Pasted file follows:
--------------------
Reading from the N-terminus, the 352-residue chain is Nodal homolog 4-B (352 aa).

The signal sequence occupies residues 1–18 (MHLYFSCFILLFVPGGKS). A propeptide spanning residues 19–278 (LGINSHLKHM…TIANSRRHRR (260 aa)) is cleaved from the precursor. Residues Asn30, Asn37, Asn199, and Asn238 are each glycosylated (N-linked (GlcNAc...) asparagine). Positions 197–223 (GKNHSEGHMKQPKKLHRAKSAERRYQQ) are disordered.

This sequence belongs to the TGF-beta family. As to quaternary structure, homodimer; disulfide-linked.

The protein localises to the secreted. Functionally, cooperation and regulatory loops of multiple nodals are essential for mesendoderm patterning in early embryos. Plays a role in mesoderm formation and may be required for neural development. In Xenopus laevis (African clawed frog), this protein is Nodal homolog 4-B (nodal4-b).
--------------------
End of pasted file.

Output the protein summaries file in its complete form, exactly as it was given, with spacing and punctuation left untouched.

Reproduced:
Reading from the N-terminus, the 352-residue chain is Nodal homolog 4-B (352 aa).

The signal sequence occupies residues 1–18 (MHLYFSCFILLFVPGGKS). A propeptide spanning residues 19–278 (LGINSHLKHM…TIANSRRHRR (260 aa)) is cleaved from the precursor. Residues Asn30, Asn37, Asn199, and Asn238 are each glycosylated (N-linked (GlcNAc...) asparagine). Positions 197–223 (GKNHSEGHMKQPKKLHRAKSAERRYQQ) are disordered.

This sequence belongs to the TGF-beta family. As to quaternary structure, homodimer; disulfide-linked.

The protein localises to the secreted. Functionally, cooperation and regulatory loops of multiple nodals are essential for mesendoderm patterning in early embryos. Plays a role in mesoderm formation and may be required for neural development. In Xenopus laevis (African clawed frog), this protein is Nodal homolog 4-B (nodal4-b).